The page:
Deakin University

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Key influences on motivations for utility cycling (cycling for transport to and from places)

journal contribution
posted on 2013-01-01, 00:00 authored by K Heesch, Shannon SahlqvistShannon Sahlqvist
Issue addressed: 
Although increases in cycling in Brisbane are encouraging, bicycle mode share to work (the proportion of people travelling to work by bicycle) in the state of Queensland remains low. The aim of this qualitative study was to draw upon the lived experiences of Queensland cyclists to understand the main motivators for utility cycling (cycling as a means to get to and from places) and compare motivators between utility cyclists (those who cycle for utility as well as for recreation) and non-utility cyclists (those who cycle only for recreation).

For an online survey, members of a bicycle group (831 utility cyclists and 931 non-utility cyclists, aged 18–90 years) were asked to describe, unprompted, what would motivate them to engage in utility cycling (more often). Responses were coded into themes within four levels of an ecological model.

Within an ecological model, built environment influences on motivation were grouped according to whether they related to appeal (safety), convenience (accessibility) or attractiveness (more amenities) and included adequate infrastructure for short trips, bikeway connectivity, end-of-trip facilities at public locations and easy and safe bicycle access to destinations outside of cities. A key social–cultural influence related to improved interactions among different road users.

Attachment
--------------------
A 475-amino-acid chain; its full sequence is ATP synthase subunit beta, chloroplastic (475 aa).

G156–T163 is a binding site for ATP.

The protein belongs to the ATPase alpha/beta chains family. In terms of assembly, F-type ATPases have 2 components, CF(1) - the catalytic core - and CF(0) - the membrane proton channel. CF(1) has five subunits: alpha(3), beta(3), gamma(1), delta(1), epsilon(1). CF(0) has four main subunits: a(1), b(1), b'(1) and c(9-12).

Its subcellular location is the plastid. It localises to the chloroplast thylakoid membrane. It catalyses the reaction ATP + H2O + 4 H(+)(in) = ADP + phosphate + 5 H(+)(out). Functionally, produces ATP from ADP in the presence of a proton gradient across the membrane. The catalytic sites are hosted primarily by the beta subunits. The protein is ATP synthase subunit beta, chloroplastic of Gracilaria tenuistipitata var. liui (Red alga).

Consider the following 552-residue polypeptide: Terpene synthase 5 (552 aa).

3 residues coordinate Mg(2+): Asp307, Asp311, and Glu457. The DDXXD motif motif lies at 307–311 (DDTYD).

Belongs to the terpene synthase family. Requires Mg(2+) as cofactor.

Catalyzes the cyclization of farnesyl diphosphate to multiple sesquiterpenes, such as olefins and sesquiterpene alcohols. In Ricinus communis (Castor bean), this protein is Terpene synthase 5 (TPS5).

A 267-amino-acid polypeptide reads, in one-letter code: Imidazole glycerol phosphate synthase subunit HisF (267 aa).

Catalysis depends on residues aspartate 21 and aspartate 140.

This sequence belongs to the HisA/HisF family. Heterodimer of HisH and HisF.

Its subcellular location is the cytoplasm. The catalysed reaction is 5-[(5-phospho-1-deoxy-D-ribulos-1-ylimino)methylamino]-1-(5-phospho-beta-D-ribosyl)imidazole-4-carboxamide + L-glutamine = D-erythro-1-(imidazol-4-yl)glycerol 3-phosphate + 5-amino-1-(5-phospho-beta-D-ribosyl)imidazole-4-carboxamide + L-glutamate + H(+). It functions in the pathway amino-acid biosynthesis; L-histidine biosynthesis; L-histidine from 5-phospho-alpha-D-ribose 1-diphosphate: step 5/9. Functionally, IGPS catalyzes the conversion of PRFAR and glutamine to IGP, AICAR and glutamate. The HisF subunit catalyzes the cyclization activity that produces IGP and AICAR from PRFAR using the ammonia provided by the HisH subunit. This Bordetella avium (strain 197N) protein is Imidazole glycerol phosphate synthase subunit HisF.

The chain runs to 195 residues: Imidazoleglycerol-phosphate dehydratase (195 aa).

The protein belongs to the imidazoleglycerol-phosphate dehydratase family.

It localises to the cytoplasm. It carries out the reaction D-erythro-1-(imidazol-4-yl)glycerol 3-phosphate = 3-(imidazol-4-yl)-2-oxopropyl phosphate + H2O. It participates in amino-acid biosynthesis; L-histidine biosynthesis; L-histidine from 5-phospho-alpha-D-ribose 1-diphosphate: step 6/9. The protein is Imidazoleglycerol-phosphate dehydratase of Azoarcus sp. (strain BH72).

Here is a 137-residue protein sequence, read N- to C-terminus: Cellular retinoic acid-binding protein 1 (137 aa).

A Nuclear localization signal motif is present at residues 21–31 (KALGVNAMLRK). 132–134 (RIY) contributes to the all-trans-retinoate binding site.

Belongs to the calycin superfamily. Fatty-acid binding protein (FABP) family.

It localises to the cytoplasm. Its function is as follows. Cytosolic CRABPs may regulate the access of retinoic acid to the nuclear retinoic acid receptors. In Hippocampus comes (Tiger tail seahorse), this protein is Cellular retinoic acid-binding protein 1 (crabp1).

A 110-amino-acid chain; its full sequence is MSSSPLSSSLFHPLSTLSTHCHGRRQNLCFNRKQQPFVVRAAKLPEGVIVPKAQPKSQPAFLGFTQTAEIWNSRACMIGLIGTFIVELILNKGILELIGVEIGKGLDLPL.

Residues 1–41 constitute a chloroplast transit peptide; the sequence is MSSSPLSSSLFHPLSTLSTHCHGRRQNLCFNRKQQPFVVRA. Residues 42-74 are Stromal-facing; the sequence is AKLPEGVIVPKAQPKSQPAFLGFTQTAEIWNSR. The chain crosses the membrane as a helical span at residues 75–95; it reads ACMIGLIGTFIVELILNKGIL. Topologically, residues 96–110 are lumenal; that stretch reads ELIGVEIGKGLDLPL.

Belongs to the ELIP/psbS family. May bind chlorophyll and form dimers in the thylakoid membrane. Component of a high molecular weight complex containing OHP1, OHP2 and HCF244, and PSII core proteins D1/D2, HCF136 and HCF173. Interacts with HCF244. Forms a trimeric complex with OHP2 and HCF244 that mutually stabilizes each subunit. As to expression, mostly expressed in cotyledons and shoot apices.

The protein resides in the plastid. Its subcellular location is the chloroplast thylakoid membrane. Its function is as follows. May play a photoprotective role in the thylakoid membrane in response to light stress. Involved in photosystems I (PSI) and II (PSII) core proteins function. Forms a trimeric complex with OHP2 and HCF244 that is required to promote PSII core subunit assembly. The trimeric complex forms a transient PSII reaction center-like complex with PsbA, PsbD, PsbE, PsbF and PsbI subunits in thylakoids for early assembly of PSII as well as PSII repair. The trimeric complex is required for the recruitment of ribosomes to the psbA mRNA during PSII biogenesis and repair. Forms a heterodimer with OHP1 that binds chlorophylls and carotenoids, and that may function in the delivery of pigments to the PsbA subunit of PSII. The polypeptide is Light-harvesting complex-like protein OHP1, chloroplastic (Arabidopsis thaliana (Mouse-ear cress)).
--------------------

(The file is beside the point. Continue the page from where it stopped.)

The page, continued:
The built and social–cultural environments need to be more supportive of utility cycling before even current utility and non-utility cyclists will be motivated to engage (more often) in utility cycling.

So what?
Additional government strategies and more and better infrastructure that support utility cycling beyond commuter cycling may encourage a utility cycling culture.



Health promotion journal of Australia




227 - 233


Australian Health Promotion Association


Camperdown, NSW





Publication classification

C1 Refereed article in a scholarly journal

Copyright notice

2013, Australian Health Promotion Association